Saturday, September 22, 2007

We're Stronger Than That (Amy Rigby)

R and I met when he was a senior and I was a sophomore in college (Fall 1974) - one Sunday a group of my friends had been challenged to an impromptu football game by another group on campus, and I went along to watch. I was recruited to be one of the down-marker (two pointed brooms with string tied between) holders - R flirted with me all day, but saw me leaving with my "gang" and assumed I was dating one of them (I wasn't). The next day I was in my usual spot/routine in The Student Center, drinking coffee/reading a book/smoking cigarettes (gave up that bad habit when I found out I was pregnant with S, over 26 years ago) - he came up, introduced himself to me and asked permission to sit down.

I was impressed by his good manners, among other things, and we were an item for the remainder of the year - he graduated with a degree in Latin American Studies and got a job in Ft. Campbell, Kentucky counseling servicemen. I stayed to finish my degree and we carried on a long-distance relationship for the remaining two years, writing, calling and visiting when we could - the April of *my* senior year, he asked me to marry him (after a particularly memorable lovemaking session) and we rolled out of bed to call our parents to share the good news - I graduated in June and we were married the following September.

An aside: During my last two years of school, I worked at a clothing boutique not far from the college - I would walk there directly after classes, putting in about 30 hours a week and getting a 30% discount. R and I had only been dating a few months when this beautiful dress came into the store - I knew then I had to have it, whether to be married or buried (whichever came first) in such elegance, and I put it on layaway immediately. It was an off-white muslin with long, crocheted-lace sleeves and an empire bodice (very Guinevere-ish) - the big joke in my family is that, with my discount, I paid $28. When my wedding day was finally announced, my mom tried hard to talk me into something more traditional but I would not be swayed - I still love that dress...

We stayed in our small college town for the next 8 years, moving temporarily to Atlanta en route to Puerto Rico (where we put in 4 1/2 years, a company transfer) - back to Atlanta for almost three years and then to South Florida, where we've resided for the last 15. Ups and downs, ins and outs, betters and worses go with the territory - we've lived to tell about it ("fairy tales and diaper pails" indeed... :-)

SONG: We're Stronger Than That by Amy Rigby

BOOK: Why I'm Still Married: Women Write Their Hearts Out on Love, Loss, Sex, and Who Does the Dishes by Karen Propp, Jean Trounstine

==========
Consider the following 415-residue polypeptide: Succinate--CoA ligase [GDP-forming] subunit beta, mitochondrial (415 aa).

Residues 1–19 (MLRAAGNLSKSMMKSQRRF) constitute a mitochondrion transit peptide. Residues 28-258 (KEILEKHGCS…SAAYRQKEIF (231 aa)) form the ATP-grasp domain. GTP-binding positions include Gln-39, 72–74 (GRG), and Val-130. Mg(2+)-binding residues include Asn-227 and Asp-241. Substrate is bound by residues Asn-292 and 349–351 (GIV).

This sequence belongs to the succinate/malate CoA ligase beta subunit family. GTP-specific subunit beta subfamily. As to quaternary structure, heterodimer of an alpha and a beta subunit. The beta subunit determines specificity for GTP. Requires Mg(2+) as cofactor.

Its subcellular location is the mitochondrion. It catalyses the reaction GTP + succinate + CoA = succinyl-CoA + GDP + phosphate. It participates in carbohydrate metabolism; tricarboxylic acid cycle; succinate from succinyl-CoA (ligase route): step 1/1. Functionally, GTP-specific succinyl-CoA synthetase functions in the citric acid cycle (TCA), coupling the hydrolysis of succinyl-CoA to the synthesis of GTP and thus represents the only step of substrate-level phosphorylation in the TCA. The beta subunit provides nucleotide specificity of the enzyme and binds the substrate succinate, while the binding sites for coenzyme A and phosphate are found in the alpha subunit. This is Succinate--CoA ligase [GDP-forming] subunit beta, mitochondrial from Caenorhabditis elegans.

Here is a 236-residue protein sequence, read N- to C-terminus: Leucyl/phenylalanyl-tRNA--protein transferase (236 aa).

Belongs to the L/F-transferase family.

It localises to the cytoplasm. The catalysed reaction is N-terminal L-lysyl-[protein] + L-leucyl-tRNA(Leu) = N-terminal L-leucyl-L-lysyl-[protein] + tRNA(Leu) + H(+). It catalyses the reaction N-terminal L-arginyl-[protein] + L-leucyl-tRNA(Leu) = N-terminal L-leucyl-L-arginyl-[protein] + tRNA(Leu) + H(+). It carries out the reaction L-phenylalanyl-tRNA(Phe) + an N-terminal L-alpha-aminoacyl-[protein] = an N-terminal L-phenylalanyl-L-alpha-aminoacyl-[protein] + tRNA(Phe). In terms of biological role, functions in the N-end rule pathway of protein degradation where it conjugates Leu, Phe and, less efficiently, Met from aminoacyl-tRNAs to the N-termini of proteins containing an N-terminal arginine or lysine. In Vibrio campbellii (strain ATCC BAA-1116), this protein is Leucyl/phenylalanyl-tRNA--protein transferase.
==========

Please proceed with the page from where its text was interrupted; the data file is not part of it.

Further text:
POEM: After An Absence by Linda Pastan

After an absence that was no one's fault
we are shy with each other,
and our words seem younger than we are,
as if we must return to the time we met
and work ourselves back to the present,
the way you never read a story
from the place you stopped
but always start each book all over again.
Perhaps we should have stayed
tied like mountain climbers
by the safe cord of the phone,
its dial our own small prayer wheel,
our voices less ghostly across the miles,
less awkward than they are now.
I had forgotten the grey in your curls,
that splash of winter over your face,
remembering the younger man
you used to be.

And I feel myself turn old and ordinary,
having to think again of food for supper,
the animals to be tended, the whole riptide
of daily life hidden but perilous
pulling both of us under so fast.
I have dreamed of our bed
as if it were a shore where we would be washed up,
not this striped mattress
we must cover with sheets. I had forgotten
all the old business between us,
like mail unanswered so long that silence
becomes eloquent, a message of its own.
I had even forgotten how married love
is a territory more mysterious
the more it is explored, like one of those terrains
you read about, a garden in the desert
where you stoop to drink, never knowing
if your mouth will fill with water or sand.

QUOTE: "Wasn’t marriage, like life, unstimulating and unprofitable and somewhat empty when too well-ordered and protected and guarded. Wasn’t it finer, more splendid, more nourishing when it was, like life itself, a mixture of the sordid and the magnificent; of mud and stars; of earth and flowers; of love and hate and laughter and tears and ugliness and beauty and hurt." ~ Edna Ferber

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